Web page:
WHO Reports Over 114.1 lakh New Cancer Cases and 910,000 Deaths in India
WHO Reports Over 114.1 lakh New Cancer Cases and 910,000 Deaths in India

Ahead of World Cancer Day, World Health Organization (WHO) reported taht over 1.4 million new cancer cases and 910,000 deaths occurred in India in 2022. Breast cancer topped the list as the most common cancer. Among men, lip, oral cavity, and lung cancers were prevalent, making up 15.6% and 8.5% of new cases, respectively. For women, breast and cervix cancers were frequent, comprising around 27% and 18% of new cases. Within five years of diagnosis, approximately 3.26 million people in India were living with cancer, according to WHO estimates.

Globally, there were 20 million new cancer cases and 9.7 million deaths, with 53 million individuals surviving five years post-diagnosis. The WHO notes that 1 in 5 people develop cancer in their lifetime, resulting in approximately 1 in 9 men and 1 in 12 women succumbing to the disease.

In India, the risk of developing cancer before age 75 was 10.6%, with a 7.2% chance of dying from it. Globally, these risks were higher, at 20% and 9.6%, respectively.

The WHO highlights inadequate funding for cancer and palliative care services in many countries, with only 39% covering basic cancer management in their core health services. Only 28% additionally covered palliative care, including pain relief.

The International Agency for Research on Cancer (IARC) found that 10 types of cancer accounted for two-thirds of global cases and deaths in 2022, with lung cancer being the most common and leading cause of cancer-related deaths. Persistent tobacco use in Asia is cited as a likely reason for this.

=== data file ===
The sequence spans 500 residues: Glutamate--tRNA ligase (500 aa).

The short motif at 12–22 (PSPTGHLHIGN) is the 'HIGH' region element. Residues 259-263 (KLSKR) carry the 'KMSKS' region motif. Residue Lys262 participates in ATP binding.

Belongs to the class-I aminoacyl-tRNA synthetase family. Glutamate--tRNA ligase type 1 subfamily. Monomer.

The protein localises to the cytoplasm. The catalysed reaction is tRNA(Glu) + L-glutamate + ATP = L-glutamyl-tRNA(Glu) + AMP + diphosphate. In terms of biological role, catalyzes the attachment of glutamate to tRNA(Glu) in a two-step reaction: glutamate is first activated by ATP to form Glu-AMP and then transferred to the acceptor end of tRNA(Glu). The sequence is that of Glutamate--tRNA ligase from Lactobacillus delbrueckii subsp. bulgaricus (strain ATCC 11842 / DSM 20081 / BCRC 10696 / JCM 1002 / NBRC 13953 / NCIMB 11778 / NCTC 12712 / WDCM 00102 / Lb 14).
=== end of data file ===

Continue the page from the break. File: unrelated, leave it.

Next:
Breast cancer ranked second in frequency among women and accounted for nearly 7% of global cancer deaths, while cervical cancer was the eighth most common globally and the ninth leading cause of cancer death. The IARC emphasizes that cervical cancer can be eliminated through initiatives like the WHO Cervical Cancer Elimination Initiative.

The WHO urges countries to achieve specific targets by 2030 to eliminate cervical cancer, including vaccinating 90% of girls against HPV, screening 70% of women by age 35 and again by 45, and treating 90% of women with pre-cancer.

Regionally, Oceania had the highest cancer incidence rate, while Europe had the highest rate of cancer-related deaths. Oceania also had the highest risk of developing cancer before age 75, while Europe had the highest risk of dying from cancer.

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